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The role of business in delivering the Sustainable Development Goals

By Jovontae Catline
28th November 2019

What are the SDGs and why are they important?

The Sustainable Development Goals (SDGs) are a set of 17 ‘Global Goals’ which form a framework for the transformation to a sustainable world and a better future for all. The Goals set targets covering topics ranging from poverty, climate action to heath & wellbeing, and were launched by the United Nations (UN) in September 2015.

What is the role of business in delivering the goals and how can business align with the goals?

The SDGs were launched in 2015 as global priorities for 2030. With this ambitious timeframe set, the 193 member states involved in the creation of the Goals called upon governments, businesses and individuals to come together to achieve them.

Businesses played a key part in determining what the Goals should be and were recognised as having the resources to help successfully deliver the Goals and so were explicitly called upon to do their part. Not only do businesses hold the resources to drive the achievement of the Goals but aligning business strategy to the SDGs opens up opportunities to tap into new market opportunities and attract new talent and customers.

There are many companies who are now aligning their sustainability strategies and reporting with the Goals through identifying which ones are the most relevant to them and choosing indicators to measure and monitor progress.

Accelerating Climate Action (SDG 13)

SDG13, which advocates for urgent action to be taken to tackle climate change and its impacts, has received a lot of global attention this past year, particularly in the wake of Greta, the climate strikes and global bodies setting ambitious emission reduction targets.

The Paris Agreement was signed in the same year that the SDGs were launched and is currently ratified by 186 nations, all agreeing that warming should be limited to well below 2°C above pre-industrial levels by the middle of the century, preferably limiting warming to 1.5°C.

The case for tackling SDG13 is growing. This year saw the UK government declare a climate emergency and commit to achieving net zero carbon emissions by 2050. There has also been rapidly rising public awareness of the climate crisis with protests and strikes taking place worldwide, calling for governments and businesses to take urgent, meaningful action.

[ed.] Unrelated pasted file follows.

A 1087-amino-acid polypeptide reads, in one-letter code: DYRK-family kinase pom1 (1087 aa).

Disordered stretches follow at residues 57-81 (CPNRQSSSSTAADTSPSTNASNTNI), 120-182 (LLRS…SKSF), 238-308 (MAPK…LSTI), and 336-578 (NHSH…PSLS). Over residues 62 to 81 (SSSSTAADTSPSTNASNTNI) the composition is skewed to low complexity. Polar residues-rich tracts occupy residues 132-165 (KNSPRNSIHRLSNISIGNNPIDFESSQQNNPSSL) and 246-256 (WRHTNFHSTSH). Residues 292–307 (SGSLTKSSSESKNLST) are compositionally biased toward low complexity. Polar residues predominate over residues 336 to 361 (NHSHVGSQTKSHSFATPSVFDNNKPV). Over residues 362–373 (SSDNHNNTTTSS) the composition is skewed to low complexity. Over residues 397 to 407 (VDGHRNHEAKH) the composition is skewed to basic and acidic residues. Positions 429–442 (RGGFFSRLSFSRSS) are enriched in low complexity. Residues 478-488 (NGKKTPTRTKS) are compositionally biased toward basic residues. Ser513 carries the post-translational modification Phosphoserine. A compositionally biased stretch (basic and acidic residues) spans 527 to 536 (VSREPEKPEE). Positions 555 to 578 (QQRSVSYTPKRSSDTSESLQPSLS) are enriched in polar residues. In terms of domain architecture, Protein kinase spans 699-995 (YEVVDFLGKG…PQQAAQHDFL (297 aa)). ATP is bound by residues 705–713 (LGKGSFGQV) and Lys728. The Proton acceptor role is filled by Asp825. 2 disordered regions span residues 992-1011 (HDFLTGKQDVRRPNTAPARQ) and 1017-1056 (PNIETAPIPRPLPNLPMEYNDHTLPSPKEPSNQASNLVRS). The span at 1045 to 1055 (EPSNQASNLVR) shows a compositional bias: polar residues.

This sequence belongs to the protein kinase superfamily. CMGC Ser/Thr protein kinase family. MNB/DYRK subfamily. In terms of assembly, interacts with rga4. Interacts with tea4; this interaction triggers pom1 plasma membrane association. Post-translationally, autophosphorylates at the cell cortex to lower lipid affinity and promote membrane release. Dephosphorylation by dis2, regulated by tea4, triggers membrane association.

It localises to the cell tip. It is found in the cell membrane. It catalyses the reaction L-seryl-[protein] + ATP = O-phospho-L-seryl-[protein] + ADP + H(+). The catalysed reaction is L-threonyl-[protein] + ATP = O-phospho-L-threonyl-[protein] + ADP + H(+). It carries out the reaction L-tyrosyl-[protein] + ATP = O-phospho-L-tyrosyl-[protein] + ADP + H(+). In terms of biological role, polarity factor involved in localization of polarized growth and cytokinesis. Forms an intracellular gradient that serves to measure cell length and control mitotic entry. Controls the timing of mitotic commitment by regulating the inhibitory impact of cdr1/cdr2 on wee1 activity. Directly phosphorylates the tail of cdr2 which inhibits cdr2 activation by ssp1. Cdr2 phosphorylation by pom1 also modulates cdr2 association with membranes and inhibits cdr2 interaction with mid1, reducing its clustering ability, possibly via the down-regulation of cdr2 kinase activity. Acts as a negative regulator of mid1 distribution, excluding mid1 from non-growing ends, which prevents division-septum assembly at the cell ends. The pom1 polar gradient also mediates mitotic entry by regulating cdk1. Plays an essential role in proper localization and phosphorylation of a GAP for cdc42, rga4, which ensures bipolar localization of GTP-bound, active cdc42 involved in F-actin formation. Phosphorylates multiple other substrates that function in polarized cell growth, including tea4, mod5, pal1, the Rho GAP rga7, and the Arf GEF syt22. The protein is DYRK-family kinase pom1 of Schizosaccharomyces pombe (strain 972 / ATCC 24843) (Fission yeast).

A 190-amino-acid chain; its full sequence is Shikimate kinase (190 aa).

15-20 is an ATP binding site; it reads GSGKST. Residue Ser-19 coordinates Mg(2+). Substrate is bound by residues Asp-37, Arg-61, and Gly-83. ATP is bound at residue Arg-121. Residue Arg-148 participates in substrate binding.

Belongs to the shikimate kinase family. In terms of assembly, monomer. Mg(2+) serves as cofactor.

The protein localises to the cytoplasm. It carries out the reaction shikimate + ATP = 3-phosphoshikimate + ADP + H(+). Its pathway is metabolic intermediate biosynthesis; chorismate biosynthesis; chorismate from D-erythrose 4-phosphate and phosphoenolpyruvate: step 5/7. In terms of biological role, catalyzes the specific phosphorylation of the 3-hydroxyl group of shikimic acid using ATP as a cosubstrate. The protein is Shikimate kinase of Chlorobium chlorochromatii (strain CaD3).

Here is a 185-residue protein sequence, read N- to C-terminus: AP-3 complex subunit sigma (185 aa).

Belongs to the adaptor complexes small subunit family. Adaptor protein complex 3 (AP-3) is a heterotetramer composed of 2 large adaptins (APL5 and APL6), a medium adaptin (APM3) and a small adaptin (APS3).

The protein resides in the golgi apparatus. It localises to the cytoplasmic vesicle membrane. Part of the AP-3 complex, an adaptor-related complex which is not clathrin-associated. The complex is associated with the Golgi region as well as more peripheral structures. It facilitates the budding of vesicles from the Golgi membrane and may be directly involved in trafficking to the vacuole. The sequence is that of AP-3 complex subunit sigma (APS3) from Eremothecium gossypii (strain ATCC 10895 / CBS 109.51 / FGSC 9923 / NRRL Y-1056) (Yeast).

What can businesses do to tackle SDG13?

The targets underpinning SDG13 are to strengthen the resilience and capabilities to adapt to climate related disasters, integrate climate change measures into policy and planning, build the knowledge and capacity to tackle climate change, implement the UN Convention on Climate Change, and promote mechanisms to raise capacity for planning and management of climate change.

In terms of business activities, these targets relate to the improvement of energy efficiency, reducing greenhouse gas emissions, considering the risks and opportunities presented by climate change and making investments in climate change adaptation.

With businesses making a very large contribution to global emissions, they have a responsibility to make every effort to tackle SDG13. In addition,  the effects of the climate crisis are set to cause widespread physical and economic disruption, meaning it’s in businesses best interest to proactively address SDG13 and future proof their business.

Setting ambitious carbon reduction targets is a good first step for businesses to take. By setting a target aligned with the Paris Agreement (Science Based Targets) your business will go through a process of understanding your biggest sources of your emissions, identifying opportunities to reduce them and engaging key stakeholders along the way.

Progress to date

In the new year, we’ll be a third of the way to the 2030 target for achieving the goals. It has been reported that progress towards achieving the goals has been slow despite there being increased awareness and urgency over the last 4 years.

In terms of climate action, the world is now 1°C warmer than the pre-industrial baseline and the last four years have been the warmest on record. Positive steps have been taken by both governments and businesses to increase climate action however, the Sustainable Development Goals Report 2019 indicates that further funding and involvement is needed to meet this goal.